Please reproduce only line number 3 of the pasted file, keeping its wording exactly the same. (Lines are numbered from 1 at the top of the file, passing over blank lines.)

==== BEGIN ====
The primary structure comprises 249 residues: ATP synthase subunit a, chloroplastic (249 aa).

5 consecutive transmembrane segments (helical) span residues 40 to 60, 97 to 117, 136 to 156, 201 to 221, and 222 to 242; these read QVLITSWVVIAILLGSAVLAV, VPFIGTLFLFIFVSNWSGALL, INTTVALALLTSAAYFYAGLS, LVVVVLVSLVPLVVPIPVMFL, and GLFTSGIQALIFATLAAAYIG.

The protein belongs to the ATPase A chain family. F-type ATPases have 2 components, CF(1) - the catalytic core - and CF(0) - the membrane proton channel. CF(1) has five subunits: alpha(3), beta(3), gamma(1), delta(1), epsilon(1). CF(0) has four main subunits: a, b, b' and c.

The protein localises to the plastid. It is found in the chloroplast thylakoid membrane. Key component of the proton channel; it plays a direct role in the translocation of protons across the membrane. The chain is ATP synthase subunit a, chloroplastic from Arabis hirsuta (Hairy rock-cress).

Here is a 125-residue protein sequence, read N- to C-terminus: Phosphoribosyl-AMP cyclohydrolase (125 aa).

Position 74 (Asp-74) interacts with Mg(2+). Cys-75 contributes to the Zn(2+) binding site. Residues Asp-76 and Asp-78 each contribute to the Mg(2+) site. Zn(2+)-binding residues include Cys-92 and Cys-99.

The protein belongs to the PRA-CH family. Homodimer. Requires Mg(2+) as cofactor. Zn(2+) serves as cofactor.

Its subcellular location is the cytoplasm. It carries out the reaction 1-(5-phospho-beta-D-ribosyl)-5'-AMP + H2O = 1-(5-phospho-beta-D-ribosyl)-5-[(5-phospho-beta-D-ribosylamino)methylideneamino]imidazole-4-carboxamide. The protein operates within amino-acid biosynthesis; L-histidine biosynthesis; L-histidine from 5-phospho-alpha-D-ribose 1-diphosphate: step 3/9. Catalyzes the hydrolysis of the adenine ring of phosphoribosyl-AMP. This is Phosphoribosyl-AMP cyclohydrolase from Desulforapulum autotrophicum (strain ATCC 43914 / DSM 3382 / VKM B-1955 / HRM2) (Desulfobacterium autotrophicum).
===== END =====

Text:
The protein belongs to the ATPase A chain family. F-type ATPases have 2 components, CF(1) - the catalytic core - and CF(0) - the membrane proton channel. CF(1) has five subunits: alpha(3), beta(3), gamma(1), delta(1), epsilon(1). CF(0) has four main subunits: a, b, b' and c.